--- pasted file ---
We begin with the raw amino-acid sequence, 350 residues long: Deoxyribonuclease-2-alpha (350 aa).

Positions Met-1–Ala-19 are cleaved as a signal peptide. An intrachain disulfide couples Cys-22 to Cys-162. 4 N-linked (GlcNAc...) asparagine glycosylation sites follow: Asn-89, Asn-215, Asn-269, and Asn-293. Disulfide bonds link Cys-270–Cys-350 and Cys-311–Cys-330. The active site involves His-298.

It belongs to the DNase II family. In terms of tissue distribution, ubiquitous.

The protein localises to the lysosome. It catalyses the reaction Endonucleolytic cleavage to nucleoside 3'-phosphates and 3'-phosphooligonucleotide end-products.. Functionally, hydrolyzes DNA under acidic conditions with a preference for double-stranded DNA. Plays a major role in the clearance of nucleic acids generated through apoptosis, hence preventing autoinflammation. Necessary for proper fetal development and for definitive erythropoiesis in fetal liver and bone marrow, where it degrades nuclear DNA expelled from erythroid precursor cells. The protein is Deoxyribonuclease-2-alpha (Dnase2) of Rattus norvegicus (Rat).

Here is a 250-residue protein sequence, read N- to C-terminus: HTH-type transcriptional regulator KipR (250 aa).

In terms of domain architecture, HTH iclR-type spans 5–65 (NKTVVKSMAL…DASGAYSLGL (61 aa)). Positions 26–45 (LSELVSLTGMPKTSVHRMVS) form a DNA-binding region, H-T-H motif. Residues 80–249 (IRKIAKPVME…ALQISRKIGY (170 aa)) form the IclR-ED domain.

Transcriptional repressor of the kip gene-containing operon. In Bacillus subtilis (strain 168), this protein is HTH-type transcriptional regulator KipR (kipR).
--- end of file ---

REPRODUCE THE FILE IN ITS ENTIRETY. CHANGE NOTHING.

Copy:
We begin with the raw amino-acid sequence, 350 residues long: Deoxyribonuclease-2-alpha (350 aa).

Positions Met-1–Ala-19 are cleaved as a signal peptide. An intrachain disulfide couples Cys-22 to Cys-162. 4 N-linked (GlcNAc...) asparagine glycosylation sites follow: Asn-89, Asn-215, Asn-269, and Asn-293. Disulfide bonds link Cys-270–Cys-350 and Cys-311–Cys-330. The active site involves His-298.

It belongs to the DNase II family. In terms of tissue distribution, ubiquitous.

The protein localises to the lysosome. It catalyses the reaction Endonucleolytic cleavage to nucleoside 3'-phosphates and 3'-phosphooligonucleotide end-products.. Functionally, hydrolyzes DNA under acidic conditions with a preference for double-stranded DNA. Plays a major role in the clearance of nucleic acids generated through apoptosis, hence preventing autoinflammation. Necessary for proper fetal development and for definitive erythropoiesis in fetal liver and bone marrow, where it degrades nuclear DNA expelled from erythroid precursor cells. The protein is Deoxyribonuclease-2-alpha (Dnase2) of Rattus norvegicus (Rat).

Here is a 250-residue protein sequence, read N- to C-terminus: HTH-type transcriptional regulator KipR (250 aa).

In terms of domain architecture, HTH iclR-type spans 5–65 (NKTVVKSMAL…DASGAYSLGL (61 aa)). Positions 26–45 (LSELVSLTGMPKTSVHRMVS) form a DNA-binding region, H-T-H motif. Residues 80–249 (IRKIAKPVME…ALQISRKIGY (170 aa)) form the IclR-ED domain.

Transcriptional repressor of the kip gene-containing operon. In Bacillus subtilis (strain 168), this protein is HTH-type transcriptional regulator KipR (kipR).